Justine Ndongo-Keller
Chief of Language Services
Audio MP3
Video: MP4
Transcript: PDF

Make a clip

Please suggest a new clip. For more instructions click here.



If you would like to be identified as having suggested this clip, please enter your name here:

Tag this Video

Please tag this video. You may enter as many tags as you like.


Tag / Phrase:
Please let us know a little about yourself.



Profession or Interest:

Anything else you would like to tell us?

About this Video

Country of Origin:
Interview Date:
October 8, 2008
Arusha, Tanzania
Donald J Horowitz
Lisa P. Nathan
Max Andrews
53:40 - 57:29


Donald J Horowitz: Well, we had a little break and I’m going to come back to a few things that I passed over (__) because I didn’t want to interrupt the flow of your conversation. One is, you talked about some of the effects of having to translate the kind of material that, that you do.
DJH: And I wondered if it had any effect, or you would know, on the length that somebody will be an interpreter or a translator here. In other words, what’s the average length of time people work, if you know that or, or you can . . . ?
No, I can’t give an answer to that with, you know, certainty because some people came, spent three years here and left. Some have been here for ten years, for 11 years. Some, right now, some are leaving because we’re closing.
DJH: Yes. That’s different.
And, but normally people stay on, especially Africans. You know, those, the Africans. They stay on for diverse reasons and – I could have left, you know. I’ve had many opportunity to leave but it, it’s, you know, Arusha is addictive, you know.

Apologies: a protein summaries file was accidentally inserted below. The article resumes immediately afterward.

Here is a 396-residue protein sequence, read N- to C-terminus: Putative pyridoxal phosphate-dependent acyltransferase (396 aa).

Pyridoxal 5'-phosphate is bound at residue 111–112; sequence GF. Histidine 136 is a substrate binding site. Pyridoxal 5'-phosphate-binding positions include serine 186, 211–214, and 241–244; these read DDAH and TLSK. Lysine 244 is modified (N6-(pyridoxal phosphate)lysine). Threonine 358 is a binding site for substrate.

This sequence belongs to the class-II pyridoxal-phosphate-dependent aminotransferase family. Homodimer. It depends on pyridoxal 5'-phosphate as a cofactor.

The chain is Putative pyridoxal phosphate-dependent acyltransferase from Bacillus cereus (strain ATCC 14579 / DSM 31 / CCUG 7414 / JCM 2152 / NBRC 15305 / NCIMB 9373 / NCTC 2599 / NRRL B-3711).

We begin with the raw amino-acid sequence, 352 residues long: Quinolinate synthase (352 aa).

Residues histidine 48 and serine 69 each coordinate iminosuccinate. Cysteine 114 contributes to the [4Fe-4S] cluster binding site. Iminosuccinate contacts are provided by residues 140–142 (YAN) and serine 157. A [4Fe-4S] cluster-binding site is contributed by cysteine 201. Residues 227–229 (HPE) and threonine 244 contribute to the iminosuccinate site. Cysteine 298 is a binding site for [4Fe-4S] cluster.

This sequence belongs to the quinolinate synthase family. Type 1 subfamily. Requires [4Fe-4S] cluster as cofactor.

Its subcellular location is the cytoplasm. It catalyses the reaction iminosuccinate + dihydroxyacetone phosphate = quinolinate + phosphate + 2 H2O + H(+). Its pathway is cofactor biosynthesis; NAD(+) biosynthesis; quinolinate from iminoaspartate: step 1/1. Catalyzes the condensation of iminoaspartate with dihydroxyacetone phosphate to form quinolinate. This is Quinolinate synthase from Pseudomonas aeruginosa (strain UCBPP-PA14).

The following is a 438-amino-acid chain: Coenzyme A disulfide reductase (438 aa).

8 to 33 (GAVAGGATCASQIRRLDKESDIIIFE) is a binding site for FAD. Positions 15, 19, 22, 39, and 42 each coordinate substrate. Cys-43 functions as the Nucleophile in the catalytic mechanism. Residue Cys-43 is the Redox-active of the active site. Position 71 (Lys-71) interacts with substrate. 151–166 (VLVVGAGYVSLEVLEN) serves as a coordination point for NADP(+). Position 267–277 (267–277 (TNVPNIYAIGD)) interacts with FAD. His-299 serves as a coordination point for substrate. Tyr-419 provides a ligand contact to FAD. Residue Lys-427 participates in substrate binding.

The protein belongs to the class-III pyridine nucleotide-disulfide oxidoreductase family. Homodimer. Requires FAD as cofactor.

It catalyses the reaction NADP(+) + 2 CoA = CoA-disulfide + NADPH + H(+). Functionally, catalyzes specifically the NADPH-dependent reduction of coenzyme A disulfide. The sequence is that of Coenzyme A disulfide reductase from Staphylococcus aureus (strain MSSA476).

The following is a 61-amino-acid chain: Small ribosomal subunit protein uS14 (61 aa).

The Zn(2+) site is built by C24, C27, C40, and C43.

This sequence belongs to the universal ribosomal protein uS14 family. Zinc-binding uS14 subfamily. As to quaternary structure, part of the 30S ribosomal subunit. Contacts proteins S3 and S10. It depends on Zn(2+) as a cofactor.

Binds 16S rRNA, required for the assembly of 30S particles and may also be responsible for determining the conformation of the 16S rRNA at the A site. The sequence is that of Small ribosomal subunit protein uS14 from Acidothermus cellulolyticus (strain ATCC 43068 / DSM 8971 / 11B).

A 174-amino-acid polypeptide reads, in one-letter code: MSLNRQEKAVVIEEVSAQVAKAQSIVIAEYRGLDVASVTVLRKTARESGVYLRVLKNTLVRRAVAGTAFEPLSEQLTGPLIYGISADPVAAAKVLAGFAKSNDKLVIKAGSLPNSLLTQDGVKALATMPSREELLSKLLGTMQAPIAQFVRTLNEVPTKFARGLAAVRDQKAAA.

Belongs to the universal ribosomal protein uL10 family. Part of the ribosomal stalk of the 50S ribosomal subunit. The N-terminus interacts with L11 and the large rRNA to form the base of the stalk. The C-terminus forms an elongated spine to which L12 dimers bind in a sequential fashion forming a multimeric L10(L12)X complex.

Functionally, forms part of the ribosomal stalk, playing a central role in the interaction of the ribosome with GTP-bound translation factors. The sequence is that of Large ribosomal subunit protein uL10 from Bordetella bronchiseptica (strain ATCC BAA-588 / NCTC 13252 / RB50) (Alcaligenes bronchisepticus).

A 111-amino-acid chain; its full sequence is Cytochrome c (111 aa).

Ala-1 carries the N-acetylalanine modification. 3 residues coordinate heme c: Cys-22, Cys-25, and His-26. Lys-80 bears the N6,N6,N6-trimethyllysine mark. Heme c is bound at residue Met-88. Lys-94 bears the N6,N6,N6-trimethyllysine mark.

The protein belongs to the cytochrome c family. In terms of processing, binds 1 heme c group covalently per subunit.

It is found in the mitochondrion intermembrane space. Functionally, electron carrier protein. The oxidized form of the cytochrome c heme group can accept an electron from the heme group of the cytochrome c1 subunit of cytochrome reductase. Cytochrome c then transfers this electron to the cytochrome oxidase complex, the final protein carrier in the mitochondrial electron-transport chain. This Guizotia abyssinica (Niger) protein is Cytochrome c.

DJH: How is that?
It’s, it's funny. You know when we first got here, I was like I, I, “I’m not sure I’ll be able to stay here a year,” because, I mean, why should I leave, you know, a home where I was very comfortable and come here suffering. Then, you get used to it, you know. You stay, you start liking what you do and, you know, people are friendly because, compared to where I come from, Tanzanians are very soft and very friendly.
Because back home, people are very rough, very welcoming people but you know, they do fight for their right and, you know, tell you what they want to tell you if they had to. Then the, the, the places, you know, you could go to these lodges, the parks, you know. It, it, it had become a nice place to be.
I, personally, I don’t like big, big, big cities, you know. If you go beyond a place like Paris it’s already too much for me. And whenever I said it people are very surprised because I love downtown Manhattan. You know very much it is a big place, New York. It’s a big city to be but left that, that aside is after t-, one or two colleagues who want even to stay behind.
After the tribunal, you know, had closed down, to stay behind because it’s green, you know – the mountain, the Kilimanjaro, the lodges. And then it’s becoming a, a, a big conference center. Many conferences are being organized here, so for a translator and interpreter, there were some work to do, so, that’s it.
But I can’t give you an average to say like five years or four years or whatever. Some people came, they even stayed only for a year, and they left. Some people left because they went to Europe. They found a job in some other organization.
DJH: I was wondering if you had formed any opinion if any of them left because just of the difficulty of the material that they were translating here.
Some left because it was difficult, yeah. Some just decided that it was too much and they, they left. But most people left when they were offered something else.
DJH: Okay.